More Me-Too Products, Not Fewer 
Posted by Carlos on Sep 26, 2012

An article by our good friend Derek Hennecke in the September issue of Drug Development & Delivery really struck a nerve with us…but in a good way.

To quote (with our emphasis):

An essay in the Journal of the American Medical Association published in February of last year argued that drugs seeking FDA approval should demonstrate not just non-inferiority, but superiority compared to available drugs. The article lambasted the FDA for approving pitavastatin (Livalo), resulting in eight statins approved for use in the US. The author contends that eight is too many, and that new drugs should be at least safer, more efficient, or suitable for other populations, such as the elderly or children.

Such a move would hamper innovation further. No drug company ever sets out to develop a me-too drug. They always start with a molecule they believe is better. When it turns out the drug’s efficacy is similar to an existing drug, does that really mean this new molecule should be thrown out with the bathwater? There are so many reasons to let these drugs come to market. Doctors, for one, are always on the lookout for precisely the kind of options these drugs present. When a patient doesn’t respond to one drug, or perhaps reacts with a nasty side effect, doctors need options to be able to match the patient to the drug that performs best for him or her. Perhaps even more importantly, shutting down promising new molecules closes an entire avenue of potential innovation. The availability of any one new molecule could lead to untold transformational discoveries that would never otherwise see the light of day.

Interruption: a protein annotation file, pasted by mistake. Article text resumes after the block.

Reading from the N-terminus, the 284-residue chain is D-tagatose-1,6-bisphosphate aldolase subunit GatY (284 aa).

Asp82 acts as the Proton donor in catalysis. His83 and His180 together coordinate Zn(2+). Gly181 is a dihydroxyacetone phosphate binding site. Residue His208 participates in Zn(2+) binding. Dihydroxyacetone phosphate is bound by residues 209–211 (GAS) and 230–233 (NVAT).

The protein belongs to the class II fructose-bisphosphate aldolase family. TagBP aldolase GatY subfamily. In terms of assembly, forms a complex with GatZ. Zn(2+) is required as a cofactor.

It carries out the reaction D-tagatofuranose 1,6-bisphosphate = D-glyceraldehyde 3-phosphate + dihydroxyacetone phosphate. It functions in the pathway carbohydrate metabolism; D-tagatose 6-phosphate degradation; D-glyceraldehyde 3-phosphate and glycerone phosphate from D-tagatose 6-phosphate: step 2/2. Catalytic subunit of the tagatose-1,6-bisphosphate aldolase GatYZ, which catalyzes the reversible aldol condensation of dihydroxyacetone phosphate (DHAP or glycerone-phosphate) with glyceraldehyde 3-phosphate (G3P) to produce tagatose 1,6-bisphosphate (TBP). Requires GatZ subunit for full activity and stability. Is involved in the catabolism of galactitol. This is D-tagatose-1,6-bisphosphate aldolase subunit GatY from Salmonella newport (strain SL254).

Derek is absolutely correct on this one.
To think of it another way…how can a physician practice “personalized medicine” when s/he only has one or two choices for each mechanism of action?
Will the eighth statin have a tremendous commercial future, remembering that Lipitor

English: ball and spoke model image of the dru...

More, please…

was fifth to market?

Maybe. Maybe not.
Commercial success is in the eyes of the company, not Wall Street. So while the pundits bemoan the loss of revenues from Lipitor, a smaller company with a different option and with Peak Year Sales in the low millions might be quite content with their “me too” product.
So we agree with Derek. We need more options within each mechanism of action, not fewer. If something comes along that is dramatically clinically superior, then the practice of medicine will shift accordingly.
But, to insist that one or two products within a given mechanism of action is a view that’s far too narrow, and constrains the personalization of medicine to an unrealistic degree.
Google Plus   Facebook   Twitter
Powered By : Supra International Inc.